Thursday, August 4, 2011
Time To Make the Manga - How To Do It Right
Some of us geeks (nerds, whatever) are busy worrying about whether we've "won" or not, and what that means sociologically. It might be a relevant question, but it deals with navel-gazing so blatantly that it becomes unsettling, and I would rather read the books and think about them than what it means for comics to be so visible and relevant now. It would undoubtedly lead to me wondering if comics are in fact that mainstream, but no thanks.
One of the best things to come out of the Harry Potter and Twilight (and arguably other) crazes is the focus on Young-Adult fiction, and how reading is seen as fun and worthwhile by a whole new generation of brains that are attached to eyes. Creating younger readers is the first step to creating older readers, which is one step in a huge process of trying to create better thinkers/feelers (or how about "emotionalators"). There are definitely downsides to the onslaught of YA fiction though: an adherence to derivative plots and characters, unimaginative design sense, writing with your agent overlooking the screenplay already-in-progress, and on and on. Focusing on the positive is such a happy thing to do, however, so let's be happy together.
Maybe YA fiction isn't making a "resurgence." It is definitely a genre that has been around for ages and ages, albeit perhaps in a different form than it inhabits now, and Laura Ingalls Wilder would most likely agree. Even her works weren't immune from adaptation, although it took quite a few years before they made it to the glorious Land of Landon. There is one difference between this age's YA fiction and the fiction of yesteryear: the inevitable and potentially lucrative road toward adaptation. It's a road that may or may not lead to its intended destination. Plenty of books go through the adaptation process only to end up in a cul-de-sac, a sad little dead end that people use to turn around when they're lost. The road has existed for a while though, only now people and properties travel down it much faster, with the speed limit increasing year after year.
Now adaptation doesn't just mean TV or film, but comic books as well. No one was surprised when "Twilight" was adapted into a best-selling Manga. Some people also weren't surprised that it was considered to be below average, which is putting it nicely. This same surprise is applicable to "Harry Potter," and how there are no comics of that insanely popular property. Those two parties of surprised people aside, novels making the leap to comics/graphic novels are starting to look not only more like a trend, but like one piece of the media puzzle.
Rick Riordan's "The Lightning Thief (Percy Jackson and the Olympians)" was not only adapted into a movie, but a graphic novel as well. Although the movie did horribly, most likely spelling doom for any sequels, the graphic novel sold well enough that other books in the series will see adaptation as well. This might be the new blueprint for YA novels (or potentially any genre novel); write book, adapt into movie and comic book simultaneously, cross fingers.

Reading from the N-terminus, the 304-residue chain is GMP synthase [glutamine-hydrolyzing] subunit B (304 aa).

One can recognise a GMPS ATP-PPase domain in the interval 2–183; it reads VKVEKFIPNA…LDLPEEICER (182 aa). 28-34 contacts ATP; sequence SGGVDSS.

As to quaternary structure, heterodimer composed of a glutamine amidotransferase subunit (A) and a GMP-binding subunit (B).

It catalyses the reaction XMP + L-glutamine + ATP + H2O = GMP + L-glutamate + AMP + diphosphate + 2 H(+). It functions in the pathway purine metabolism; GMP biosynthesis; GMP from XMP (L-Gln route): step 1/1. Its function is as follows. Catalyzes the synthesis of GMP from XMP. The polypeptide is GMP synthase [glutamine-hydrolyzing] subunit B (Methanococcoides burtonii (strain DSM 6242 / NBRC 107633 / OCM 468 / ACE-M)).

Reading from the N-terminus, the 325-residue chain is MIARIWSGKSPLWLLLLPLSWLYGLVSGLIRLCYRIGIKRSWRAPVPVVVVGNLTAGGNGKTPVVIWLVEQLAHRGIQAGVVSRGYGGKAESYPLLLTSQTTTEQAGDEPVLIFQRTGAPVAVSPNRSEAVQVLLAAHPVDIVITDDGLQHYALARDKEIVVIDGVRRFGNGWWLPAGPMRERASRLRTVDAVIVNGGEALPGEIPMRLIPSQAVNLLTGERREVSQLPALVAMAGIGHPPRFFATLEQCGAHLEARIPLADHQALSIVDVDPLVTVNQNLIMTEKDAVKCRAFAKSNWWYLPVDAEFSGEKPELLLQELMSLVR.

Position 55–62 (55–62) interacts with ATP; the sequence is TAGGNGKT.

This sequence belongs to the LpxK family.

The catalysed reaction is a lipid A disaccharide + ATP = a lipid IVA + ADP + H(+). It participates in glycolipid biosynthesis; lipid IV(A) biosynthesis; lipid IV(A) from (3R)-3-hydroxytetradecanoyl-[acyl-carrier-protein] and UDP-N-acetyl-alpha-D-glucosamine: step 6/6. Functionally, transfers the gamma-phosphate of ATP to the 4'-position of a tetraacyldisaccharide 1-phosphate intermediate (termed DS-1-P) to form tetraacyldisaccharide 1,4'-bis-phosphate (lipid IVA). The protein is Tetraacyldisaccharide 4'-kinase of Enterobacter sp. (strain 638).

Now another series of YA novels is making its leap to comics, with an eye toward the movie screen as well, this time Scott Westerfeld's "Uglies" series. The first book has been adapted into a Manga where Westerfeld will outline the story, with larger writing duties falling to Devin Grayson, and Steven Cumming illustrating. This isn't just another tale of a YA novel trudging down that slow and difficult road toward adaptation though, this is the tale of how someone is thinking differently. Not only that, but thinking about this process from a perspective you love to see, but are often afraid you won't. Scott Westerfeld is thinking about the adaptation of his novels creatively, with an eye toward character.
Westerfeld announced in San Diego, at Comic Con International, that the Manga adaptation of "Uglies" (slated for publication in May 2012 from Del Ray) will in fact be following the story of Shay, a secondary character featured in the novel as a friend of the main character, Tally.
Rather than offering up an exact adaptation of the novel so many fans have already read, Westerfeld chose to expand on the world he created, and delve into other characters and their stories. Although, yeah, this will definitely work as a marketing technique, that doesn't seem to be foremost in the minds of the creators involved.
I've read all but one of the "Uglies" series, and was a huge fan of all of them. Seeing this news, I kind of groaned, and wondered why exactly I would want to read a comic book adaptation of a book I had already read. Certainly this is a personal preference, but in my case it's one that just doesn't make sense. Having read the book, I had already pictured the characters and their world as I wanted them to look, so why worry about reading/looking at someone else's interpretation? This leads to the obvious question of why then go see a movie adapted from a book, and my answer for that is: actually moving pictures are different than mentally moving.
I love the idea of taking the adaptation process/opportunity in order to expand a fictional reality. It does lead to the question of whether the word adaptation even applies, but I'm not worried about that. I'm worried about being told great stories. Now, knowing what will be in store for me with the "Uglies" Manga, I'm worried that the adaptations of the future won't be as interesting.